ENTERTAINMENT

ABBA's Friend Ingmarie Halling Remembers The Madness Of Of ABBA-Mania (UNSEEN PHOTOS)

08/04/2014 21:54 BST | Updated 08/04/2014 22:59 BST

ABBA fans around the world have this week been looking back on four decades in the company of some of the world’s most masterful, deceptively simple pop songs, as they chalk up the 40th anniversary of the day they won the music war in Brighton with ‘Waterloo’ in the Eurovision Song Contest of 1974.

For fans from all corners of the globe, it’s been a time to bask once again in the abstract glory of a true pop phenomenon who sold a stunning 375 million records. For Ingmare Halling, it’s a much more personal look back on fun days on the road with her famous friends.

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Ingmare was a close witness to ABBA in their most informal moments

Ingmare was the band’s makeup artist, costume assistant and all-round travelling companion through the three headiest years of their fame. More recently, she’s been helping to create the ABBA World exhibition dedicated to all things to do with the band, which has now arrived at its home in Stockholm, where she is the museum’s curator.

And she’s been part of ‘ABBA: The Treasures’, a book celebrating the magic of it all, a fan’s delight, with hundreds of intimate, never-before-seen photos, itineraries and memories shared by everyone involved.

So how did Ingmare enter this heady world? Her friend Frida, who knew that she was experienced in theatre and costume design, just asked her to go on tour with the band. Simple!

“The girls had been touring on their own for years, doing their own make up. They knew exactly what they wanted. It was very simple,” she laughs. “Not like today.”

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'They're all very nice," says Ingmarie, who remains friends with all four, 30 years later

Ingmare was a close witness to the dizziest spell of ABBA-mania, including their record-breaking tour to Europe and Australia in 1977. “We had never seen anything like it, it was just surreal. We used to look at each other, pull faces and laugh,” she remembers.

Of course, as we know, the dream soon died, with the demises of both marriages within the group, but the split, when it came, was a shock to Ingmare.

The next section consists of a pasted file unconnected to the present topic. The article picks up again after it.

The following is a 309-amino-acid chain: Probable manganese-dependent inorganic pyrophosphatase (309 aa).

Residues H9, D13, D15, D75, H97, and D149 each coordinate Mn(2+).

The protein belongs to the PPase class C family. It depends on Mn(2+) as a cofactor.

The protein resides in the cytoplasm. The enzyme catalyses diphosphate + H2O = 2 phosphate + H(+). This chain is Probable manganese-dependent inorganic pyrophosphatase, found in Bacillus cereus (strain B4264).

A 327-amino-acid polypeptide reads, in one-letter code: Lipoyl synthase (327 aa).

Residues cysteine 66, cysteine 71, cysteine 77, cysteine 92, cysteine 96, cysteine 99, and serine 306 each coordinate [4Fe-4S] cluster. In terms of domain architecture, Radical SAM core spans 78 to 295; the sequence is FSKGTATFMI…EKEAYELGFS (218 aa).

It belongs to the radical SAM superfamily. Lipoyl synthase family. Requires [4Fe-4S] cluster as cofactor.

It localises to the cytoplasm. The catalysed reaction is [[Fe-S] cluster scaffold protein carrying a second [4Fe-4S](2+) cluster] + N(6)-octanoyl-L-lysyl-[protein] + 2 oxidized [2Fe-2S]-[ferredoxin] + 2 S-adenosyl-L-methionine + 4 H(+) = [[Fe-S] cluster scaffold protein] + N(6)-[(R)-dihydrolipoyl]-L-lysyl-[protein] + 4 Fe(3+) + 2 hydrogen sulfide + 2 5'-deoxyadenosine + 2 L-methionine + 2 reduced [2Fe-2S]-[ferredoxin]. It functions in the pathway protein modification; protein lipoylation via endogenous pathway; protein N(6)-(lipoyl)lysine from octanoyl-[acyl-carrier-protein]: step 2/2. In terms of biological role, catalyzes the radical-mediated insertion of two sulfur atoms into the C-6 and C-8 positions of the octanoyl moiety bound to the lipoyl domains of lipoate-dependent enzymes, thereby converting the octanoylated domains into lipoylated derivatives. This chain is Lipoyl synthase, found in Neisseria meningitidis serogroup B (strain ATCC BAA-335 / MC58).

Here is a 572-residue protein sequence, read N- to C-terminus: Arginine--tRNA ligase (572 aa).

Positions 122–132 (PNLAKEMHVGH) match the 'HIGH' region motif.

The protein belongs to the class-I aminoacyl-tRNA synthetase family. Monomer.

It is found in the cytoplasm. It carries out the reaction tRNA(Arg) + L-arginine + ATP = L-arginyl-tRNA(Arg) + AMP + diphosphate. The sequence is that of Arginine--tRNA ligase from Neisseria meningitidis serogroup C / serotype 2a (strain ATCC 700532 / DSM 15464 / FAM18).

“They never liked touring, anyway, they all preferred to be in the studio,” she explains today. “So during that last tour, I thought everyone was just tired as normal – I didn’t realise it was more a permanent yearning to do their own thing.

"But it made sense. I knew Benny and Bjorn were ambitious to create bigger music than just pop songs, and Ana and Frida were both ready to move on. It was just a very natural parting.

“They didn’t tell me about the split themselves, but they didn’t have to. Stockholm is such a small pond, everyone knows everyone else’s business without asking.”

To this day, Ingmare remains friends with everyone in the group, and hopeful that they may one day reunite, despite each of the four saying the opposite…

“I would like them just to do two enormous concerts, and make the tickets very expensive,” she laughs. “And all the money can go to a music school in Africa, because music can do so much for children. It is a very healing, special thing.”

And she should know. So, finally, Ingmare, what’s your favourite ABBA song? She has to think for a while, reminding me that there are so many…

“Well, there is one song not much heard of, ‘'I Let The Music Speak',” she says. “I find that very special. Oh, and also 'One Man One Woman'. I would have to say those two.”

Spoken like a true ABBA fan.

'ABBA: The Treasures' is out now, written by Ingmarie Halling with Carl Magnus Palm - price £30. The ABBA Museum is open in Stockholm - details here.

Behind The Scenes With ABBA

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